WITHIN-MILL VARIATION IN THE MEANS AND VARIANCES OF MOE AND MOR OF MILL-RUN LUMBER OVER TIME
Keywords:mill run, full lumber population, modulus of rupture, modulus of elasticity, mean, variance, seasonal difference, mixed normal distribution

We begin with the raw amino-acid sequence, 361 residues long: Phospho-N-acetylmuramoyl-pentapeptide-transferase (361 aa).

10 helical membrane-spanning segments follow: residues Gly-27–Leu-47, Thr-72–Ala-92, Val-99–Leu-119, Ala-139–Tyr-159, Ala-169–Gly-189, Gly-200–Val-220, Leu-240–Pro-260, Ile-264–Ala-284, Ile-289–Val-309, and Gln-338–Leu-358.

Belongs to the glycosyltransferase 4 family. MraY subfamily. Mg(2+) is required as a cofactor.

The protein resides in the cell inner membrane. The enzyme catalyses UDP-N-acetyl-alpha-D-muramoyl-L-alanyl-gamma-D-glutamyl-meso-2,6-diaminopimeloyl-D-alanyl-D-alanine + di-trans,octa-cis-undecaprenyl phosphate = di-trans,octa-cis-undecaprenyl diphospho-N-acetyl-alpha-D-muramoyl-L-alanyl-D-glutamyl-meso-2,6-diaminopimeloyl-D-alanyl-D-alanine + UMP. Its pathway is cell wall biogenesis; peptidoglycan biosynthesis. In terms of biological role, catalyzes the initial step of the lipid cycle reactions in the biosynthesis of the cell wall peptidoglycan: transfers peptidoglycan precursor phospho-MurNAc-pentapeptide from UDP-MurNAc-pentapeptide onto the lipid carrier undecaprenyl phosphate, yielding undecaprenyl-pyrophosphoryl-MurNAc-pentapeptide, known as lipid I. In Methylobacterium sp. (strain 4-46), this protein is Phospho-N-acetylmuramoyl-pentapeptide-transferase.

The literature related to the phenomenon of pseudo-truncation has emphasized that the mechanical property distributions of graded lumber subpopulations are determined by the mechanical property distributions of the mill-run (or full) lumber populations from which the subpopulations are formed. Whereas previous studies have shown that the means and variances of mechanical properties in the same visual grade of lumber can vary from mill to mill, there have been no studies on the stability of the means and variances of MOE and modulus of rupture (MOR) in mill-run lumber populations at the same mill over time. The objective of this study was to investigate if statistically significant differences between the means and variances of MOE and MOR in mill-run lumber populations at the same mill could be observed across samples taken several months apart. Two mill-run samples of 200 pieces of rough, dry 2x4 southern pine lumber were taken from each of four Mississippi sawmills: one in the summer and one in the winter. For each mill, the summer and winter means and variances of flexural MOR and MOE were compared. Whereas no significant differences were found between the mean MOE and/or mean MOR of the summer and winter samples from Mills 2 and 4, significant differences in mean MOE and/or MOR were found between the summer and winter samples from Mills 1 and 3. In addition, a Levene’s test on the MOR of Mill 1 showed significant differences in the variance between the summer and winter samples. Further analysis revealed that in addition to the fact that the winter mill-run sample from Mill 3 was made up of a larger percentage of lower grade material than the summer sample, there were pronounced strength differences between the summer and winter samples both around the median and at the lowest (near-minimum) percentiles within each grade. This reinforces the notion that changes in mill-run MOR distributions over time can have an important effect on the overall strength of a given mill’s visual grades over time. A theory of mixed distributions could account for these differences.
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